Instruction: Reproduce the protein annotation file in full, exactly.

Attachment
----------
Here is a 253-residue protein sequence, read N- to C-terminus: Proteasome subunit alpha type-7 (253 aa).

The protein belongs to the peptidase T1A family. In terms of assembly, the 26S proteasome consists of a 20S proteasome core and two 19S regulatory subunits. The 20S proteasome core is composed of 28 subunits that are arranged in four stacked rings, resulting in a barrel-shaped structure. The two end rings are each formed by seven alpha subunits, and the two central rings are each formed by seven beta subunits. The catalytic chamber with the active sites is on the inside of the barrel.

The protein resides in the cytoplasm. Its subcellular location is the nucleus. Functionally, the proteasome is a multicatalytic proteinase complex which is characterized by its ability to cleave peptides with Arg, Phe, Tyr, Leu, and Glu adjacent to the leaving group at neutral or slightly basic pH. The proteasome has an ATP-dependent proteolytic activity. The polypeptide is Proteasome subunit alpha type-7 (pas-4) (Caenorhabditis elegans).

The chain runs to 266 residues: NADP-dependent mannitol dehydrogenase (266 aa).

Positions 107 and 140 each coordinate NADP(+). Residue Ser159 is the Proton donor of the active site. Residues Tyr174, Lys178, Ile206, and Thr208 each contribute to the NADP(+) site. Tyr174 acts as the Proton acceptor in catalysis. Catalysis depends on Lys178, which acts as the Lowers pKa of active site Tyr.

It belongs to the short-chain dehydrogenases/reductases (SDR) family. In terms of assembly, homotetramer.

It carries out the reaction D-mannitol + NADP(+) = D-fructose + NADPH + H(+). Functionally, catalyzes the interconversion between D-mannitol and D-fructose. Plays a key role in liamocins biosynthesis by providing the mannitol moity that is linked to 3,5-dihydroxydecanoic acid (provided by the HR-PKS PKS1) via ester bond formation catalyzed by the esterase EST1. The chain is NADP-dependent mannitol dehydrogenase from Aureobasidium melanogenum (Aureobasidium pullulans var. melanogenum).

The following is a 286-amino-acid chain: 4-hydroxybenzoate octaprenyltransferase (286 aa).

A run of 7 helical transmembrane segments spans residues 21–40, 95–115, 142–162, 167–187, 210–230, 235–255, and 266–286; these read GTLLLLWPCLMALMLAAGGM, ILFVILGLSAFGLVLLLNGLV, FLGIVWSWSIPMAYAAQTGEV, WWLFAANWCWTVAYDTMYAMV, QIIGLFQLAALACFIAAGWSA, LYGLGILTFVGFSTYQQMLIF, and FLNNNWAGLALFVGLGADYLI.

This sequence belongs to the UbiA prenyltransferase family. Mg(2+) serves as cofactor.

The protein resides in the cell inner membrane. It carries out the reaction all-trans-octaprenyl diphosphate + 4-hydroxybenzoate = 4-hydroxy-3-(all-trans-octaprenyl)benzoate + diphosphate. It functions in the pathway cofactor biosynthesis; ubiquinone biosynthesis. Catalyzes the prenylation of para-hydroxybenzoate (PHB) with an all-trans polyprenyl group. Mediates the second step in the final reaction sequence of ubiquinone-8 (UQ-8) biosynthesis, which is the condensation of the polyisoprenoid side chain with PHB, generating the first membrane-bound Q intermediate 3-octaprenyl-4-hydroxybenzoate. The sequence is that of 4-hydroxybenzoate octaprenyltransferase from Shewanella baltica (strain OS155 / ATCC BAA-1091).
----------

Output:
Here is a 253-residue protein sequence, read N- to C-terminus: Proteasome subunit alpha type-7 (253 aa).

The protein belongs to the peptidase T1A family. In terms of assembly, the 26S proteasome consists of a 20S proteasome core and two 19S regulatory subunits. The 20S proteasome core is composed of 28 subunits that are arranged in four stacked rings, resulting in a barrel-shaped structure. The two end rings are each formed by seven alpha subunits, and the two central rings are each formed by seven beta subunits. The catalytic chamber with the active sites is on the inside of the barrel.

The protein resides in the cytoplasm. Its subcellular location is the nucleus. Functionally, the proteasome is a multicatalytic proteinase complex which is characterized by its ability to cleave peptides with Arg, Phe, Tyr, Leu, and Glu adjacent to the leaving group at neutral or slightly basic pH. The proteasome has an ATP-dependent proteolytic activity. The polypeptide is Proteasome subunit alpha type-7 (pas-4) (Caenorhabditis elegans).

The chain runs to 266 residues: NADP-dependent mannitol dehydrogenase (266 aa).

Positions 107 and 140 each coordinate NADP(+). Residue Ser159 is the Proton donor of the active site. Residues Tyr174, Lys178, Ile206, and Thr208 each contribute to the NADP(+) site. Tyr174 acts as the Proton acceptor in catalysis. Catalysis depends on Lys178, which acts as the Lowers pKa of active site Tyr.

It belongs to the short-chain dehydrogenases/reductases (SDR) family. In terms of assembly, homotetramer.

It carries out the reaction D-mannitol + NADP(+) = D-fructose + NADPH + H(+). Functionally, catalyzes the interconversion between D-mannitol and D-fructose. Plays a key role in liamocins biosynthesis by providing the mannitol moity that is linked to 3,5-dihydroxydecanoic acid (provided by the HR-PKS PKS1) via ester bond formation catalyzed by the esterase EST1. The chain is NADP-dependent mannitol dehydrogenase from Aureobasidium melanogenum (Aureobasidium pullulans var. melanogenum).

The following is a 286-amino-acid chain: 4-hydroxybenzoate octaprenyltransferase (286 aa).

A run of 7 helical transmembrane segments spans residues 21–40, 95–115, 142–162, 167–187, 210–230, 235–255, and 266–286; these read GTLLLLWPCLMALMLAAGGM, ILFVILGLSAFGLVLLLNGLV, FLGIVWSWSIPMAYAAQTGEV, WWLFAANWCWTVAYDTMYAMV, QIIGLFQLAALACFIAAGWSA, LYGLGILTFVGFSTYQQMLIF, and FLNNNWAGLALFVGLGADYLI.

This sequence belongs to the UbiA prenyltransferase family. Mg(2+) serves as cofactor.

The protein resides in the cell inner membrane. It carries out the reaction all-trans-octaprenyl diphosphate + 4-hydroxybenzoate = 4-hydroxy-3-(all-trans-octaprenyl)benzoate + diphosphate. It functions in the pathway cofactor biosynthesis; ubiquinone biosynthesis. Catalyzes the prenylation of para-hydroxybenzoate (PHB) with an all-trans polyprenyl group. Mediates the second step in the final reaction sequence of ubiquinone-8 (UQ-8) biosynthesis, which is the condensation of the polyisoprenoid side chain with PHB, generating the first membrane-bound Q intermediate 3-octaprenyl-4-hydroxybenzoate. The sequence is that of 4-hydroxybenzoate octaprenyltransferase from Shewanella baltica (strain OS155 / ATCC BAA-1091).